Monday, 2 November 2009

On this day...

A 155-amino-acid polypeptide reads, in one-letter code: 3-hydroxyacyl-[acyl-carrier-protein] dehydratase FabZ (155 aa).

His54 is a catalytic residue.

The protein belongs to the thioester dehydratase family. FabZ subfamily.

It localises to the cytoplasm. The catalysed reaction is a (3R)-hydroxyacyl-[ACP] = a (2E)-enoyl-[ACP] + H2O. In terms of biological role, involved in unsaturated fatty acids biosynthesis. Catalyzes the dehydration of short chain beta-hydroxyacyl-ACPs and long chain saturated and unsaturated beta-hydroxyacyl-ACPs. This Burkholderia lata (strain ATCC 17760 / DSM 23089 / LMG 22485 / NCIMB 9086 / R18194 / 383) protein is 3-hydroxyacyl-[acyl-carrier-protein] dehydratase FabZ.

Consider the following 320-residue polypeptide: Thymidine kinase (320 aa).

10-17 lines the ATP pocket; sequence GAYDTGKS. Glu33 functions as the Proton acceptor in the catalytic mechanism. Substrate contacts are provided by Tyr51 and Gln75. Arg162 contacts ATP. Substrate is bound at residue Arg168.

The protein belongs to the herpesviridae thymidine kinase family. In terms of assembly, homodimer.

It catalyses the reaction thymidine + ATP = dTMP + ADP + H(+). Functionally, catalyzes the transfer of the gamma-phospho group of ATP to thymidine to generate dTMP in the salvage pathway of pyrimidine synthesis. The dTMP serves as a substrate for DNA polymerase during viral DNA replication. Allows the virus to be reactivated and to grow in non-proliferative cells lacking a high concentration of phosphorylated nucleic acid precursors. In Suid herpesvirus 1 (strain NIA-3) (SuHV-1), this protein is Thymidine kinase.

Irish playwright, George Bernard Shaw died in 1950 at the age of 94. As a member of the Fabian society, Shaw was a committed socialist, and many of the ideology's concepts have found their way into Shaw's work; prominent themes including class division, religion, government and feminism. Arguably his most famous work is 'Pygmalion', which was adapted by Shaw for the screen in a 1938 movie. The success of this film won Shaw an Oscar for best screenplay and three further nominations, and to this date he is the only person to have been awarded both an Oscar and the Nobel Prize for Literature - the latter in 1925. 'Pygmalion' has since been adapted in a broadway musical, and later a film, called 'My Fair Lady'. An equally impressive part of Shaw's great legacy is the founding of the London School of Economics, which he undertook with three fellow Fabians in 1895.

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